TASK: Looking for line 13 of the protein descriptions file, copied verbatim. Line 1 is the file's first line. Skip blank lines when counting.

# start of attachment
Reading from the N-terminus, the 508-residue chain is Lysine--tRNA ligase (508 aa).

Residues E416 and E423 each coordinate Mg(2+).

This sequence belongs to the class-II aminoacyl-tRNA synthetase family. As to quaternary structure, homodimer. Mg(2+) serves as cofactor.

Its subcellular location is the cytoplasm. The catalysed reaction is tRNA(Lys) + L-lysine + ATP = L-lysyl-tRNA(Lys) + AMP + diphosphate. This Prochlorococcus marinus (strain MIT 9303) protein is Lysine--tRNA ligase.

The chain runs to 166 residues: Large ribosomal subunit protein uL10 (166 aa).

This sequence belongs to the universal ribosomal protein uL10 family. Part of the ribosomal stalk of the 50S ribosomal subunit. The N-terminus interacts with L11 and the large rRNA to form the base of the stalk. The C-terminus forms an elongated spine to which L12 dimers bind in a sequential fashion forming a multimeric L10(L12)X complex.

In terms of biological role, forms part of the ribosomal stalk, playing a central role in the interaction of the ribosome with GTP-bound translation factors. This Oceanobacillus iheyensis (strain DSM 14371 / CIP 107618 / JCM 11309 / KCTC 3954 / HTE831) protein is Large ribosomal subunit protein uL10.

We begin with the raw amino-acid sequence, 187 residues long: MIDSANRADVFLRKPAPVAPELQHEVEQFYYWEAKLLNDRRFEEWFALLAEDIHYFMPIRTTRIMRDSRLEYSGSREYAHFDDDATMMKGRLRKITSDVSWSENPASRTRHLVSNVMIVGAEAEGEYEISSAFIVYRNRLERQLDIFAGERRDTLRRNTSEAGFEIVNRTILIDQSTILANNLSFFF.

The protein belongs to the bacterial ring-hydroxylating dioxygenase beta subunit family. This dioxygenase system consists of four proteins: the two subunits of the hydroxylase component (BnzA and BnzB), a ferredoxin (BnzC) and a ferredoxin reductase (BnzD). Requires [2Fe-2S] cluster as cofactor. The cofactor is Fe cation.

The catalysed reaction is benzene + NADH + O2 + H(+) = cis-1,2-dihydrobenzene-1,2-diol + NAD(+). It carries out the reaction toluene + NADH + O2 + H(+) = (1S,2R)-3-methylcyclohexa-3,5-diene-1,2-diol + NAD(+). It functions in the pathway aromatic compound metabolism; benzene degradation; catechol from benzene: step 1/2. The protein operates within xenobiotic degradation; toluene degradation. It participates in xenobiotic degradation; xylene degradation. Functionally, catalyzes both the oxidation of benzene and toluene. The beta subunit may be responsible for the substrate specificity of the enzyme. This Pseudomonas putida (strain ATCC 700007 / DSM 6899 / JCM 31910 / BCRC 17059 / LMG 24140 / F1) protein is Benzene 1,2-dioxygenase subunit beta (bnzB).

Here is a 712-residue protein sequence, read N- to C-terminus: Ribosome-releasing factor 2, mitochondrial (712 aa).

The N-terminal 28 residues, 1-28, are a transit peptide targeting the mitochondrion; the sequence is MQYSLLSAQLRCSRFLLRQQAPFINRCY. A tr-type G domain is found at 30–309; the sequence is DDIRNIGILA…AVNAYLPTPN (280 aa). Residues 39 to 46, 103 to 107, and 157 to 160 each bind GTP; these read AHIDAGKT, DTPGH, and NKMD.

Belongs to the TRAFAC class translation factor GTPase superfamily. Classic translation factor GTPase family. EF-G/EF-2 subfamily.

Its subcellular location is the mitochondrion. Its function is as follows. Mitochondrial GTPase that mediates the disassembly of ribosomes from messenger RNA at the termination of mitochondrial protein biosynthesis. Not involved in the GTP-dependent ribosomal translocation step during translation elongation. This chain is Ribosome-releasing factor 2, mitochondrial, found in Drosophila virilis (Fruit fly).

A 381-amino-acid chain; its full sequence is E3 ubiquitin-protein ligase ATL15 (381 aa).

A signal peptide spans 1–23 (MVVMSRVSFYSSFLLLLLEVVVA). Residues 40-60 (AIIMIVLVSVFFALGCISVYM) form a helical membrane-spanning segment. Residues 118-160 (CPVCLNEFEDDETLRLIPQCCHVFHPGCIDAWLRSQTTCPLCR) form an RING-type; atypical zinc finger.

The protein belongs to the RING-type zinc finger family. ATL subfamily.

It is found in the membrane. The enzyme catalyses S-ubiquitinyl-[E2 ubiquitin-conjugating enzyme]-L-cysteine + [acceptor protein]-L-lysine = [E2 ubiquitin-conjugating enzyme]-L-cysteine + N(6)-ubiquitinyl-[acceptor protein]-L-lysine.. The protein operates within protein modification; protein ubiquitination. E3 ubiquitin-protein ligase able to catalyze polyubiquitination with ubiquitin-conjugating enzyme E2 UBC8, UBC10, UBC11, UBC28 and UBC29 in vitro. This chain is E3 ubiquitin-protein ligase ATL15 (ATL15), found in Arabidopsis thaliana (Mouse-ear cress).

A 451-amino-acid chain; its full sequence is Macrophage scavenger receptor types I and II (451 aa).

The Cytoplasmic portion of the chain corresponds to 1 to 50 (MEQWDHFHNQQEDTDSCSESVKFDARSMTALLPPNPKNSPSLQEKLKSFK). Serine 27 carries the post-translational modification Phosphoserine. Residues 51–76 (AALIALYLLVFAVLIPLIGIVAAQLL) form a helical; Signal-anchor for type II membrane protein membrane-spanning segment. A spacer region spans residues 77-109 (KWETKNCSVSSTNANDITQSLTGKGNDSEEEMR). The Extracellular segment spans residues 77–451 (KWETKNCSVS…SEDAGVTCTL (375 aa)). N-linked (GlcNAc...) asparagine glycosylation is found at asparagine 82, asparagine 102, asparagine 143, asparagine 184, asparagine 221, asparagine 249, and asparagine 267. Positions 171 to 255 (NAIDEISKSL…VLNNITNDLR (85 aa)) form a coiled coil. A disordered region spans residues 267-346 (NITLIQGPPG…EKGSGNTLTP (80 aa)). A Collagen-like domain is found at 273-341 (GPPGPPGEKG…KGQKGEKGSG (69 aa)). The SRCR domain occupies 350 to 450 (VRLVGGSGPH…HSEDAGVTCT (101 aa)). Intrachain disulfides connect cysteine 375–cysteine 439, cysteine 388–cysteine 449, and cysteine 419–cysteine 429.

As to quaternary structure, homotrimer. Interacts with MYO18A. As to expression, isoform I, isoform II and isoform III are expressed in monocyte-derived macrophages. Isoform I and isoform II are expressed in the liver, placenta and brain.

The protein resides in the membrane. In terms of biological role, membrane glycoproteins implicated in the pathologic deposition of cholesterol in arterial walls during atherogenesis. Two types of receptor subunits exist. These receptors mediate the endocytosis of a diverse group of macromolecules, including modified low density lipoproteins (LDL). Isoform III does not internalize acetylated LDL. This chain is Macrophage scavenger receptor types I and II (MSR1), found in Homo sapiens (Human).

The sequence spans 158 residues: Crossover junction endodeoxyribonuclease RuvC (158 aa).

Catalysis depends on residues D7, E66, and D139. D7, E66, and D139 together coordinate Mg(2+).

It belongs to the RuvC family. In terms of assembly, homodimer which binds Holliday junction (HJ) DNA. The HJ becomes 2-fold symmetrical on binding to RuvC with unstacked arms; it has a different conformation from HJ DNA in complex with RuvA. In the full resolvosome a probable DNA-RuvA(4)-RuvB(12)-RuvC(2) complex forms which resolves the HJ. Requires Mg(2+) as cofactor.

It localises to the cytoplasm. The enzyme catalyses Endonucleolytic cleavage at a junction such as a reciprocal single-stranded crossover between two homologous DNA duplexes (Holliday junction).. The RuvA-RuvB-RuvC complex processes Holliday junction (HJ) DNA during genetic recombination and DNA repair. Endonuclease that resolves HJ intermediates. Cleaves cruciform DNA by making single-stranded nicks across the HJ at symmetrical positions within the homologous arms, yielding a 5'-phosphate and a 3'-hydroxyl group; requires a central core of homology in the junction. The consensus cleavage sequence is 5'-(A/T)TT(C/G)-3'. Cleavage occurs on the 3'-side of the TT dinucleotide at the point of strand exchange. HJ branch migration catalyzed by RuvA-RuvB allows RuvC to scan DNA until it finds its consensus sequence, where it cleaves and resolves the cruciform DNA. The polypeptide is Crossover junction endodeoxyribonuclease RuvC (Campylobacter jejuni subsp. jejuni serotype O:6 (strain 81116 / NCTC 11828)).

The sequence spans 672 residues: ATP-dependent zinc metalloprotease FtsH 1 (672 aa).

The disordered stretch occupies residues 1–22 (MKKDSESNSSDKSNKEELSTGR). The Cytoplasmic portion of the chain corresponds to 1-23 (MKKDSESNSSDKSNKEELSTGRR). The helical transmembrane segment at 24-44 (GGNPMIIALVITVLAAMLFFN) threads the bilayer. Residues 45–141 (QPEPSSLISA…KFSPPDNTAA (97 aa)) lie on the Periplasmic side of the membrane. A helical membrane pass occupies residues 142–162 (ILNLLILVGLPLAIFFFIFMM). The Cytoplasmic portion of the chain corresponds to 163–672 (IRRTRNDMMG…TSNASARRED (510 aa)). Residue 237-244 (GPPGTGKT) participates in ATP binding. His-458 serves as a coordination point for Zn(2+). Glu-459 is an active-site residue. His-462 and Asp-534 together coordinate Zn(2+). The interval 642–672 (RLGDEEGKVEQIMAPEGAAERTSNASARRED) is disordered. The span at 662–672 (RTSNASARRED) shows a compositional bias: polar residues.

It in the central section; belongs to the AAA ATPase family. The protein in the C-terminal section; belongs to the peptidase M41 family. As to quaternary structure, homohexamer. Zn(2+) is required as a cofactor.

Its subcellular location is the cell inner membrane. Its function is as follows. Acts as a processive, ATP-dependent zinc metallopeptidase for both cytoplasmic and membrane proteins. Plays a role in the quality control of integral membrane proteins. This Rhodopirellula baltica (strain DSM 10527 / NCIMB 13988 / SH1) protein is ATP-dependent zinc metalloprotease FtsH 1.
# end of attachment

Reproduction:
Belongs to the TRAFAC class translation factor GTPase superfamily. Classic translation factor GTPase family. EF-G/EF-2 subfamily.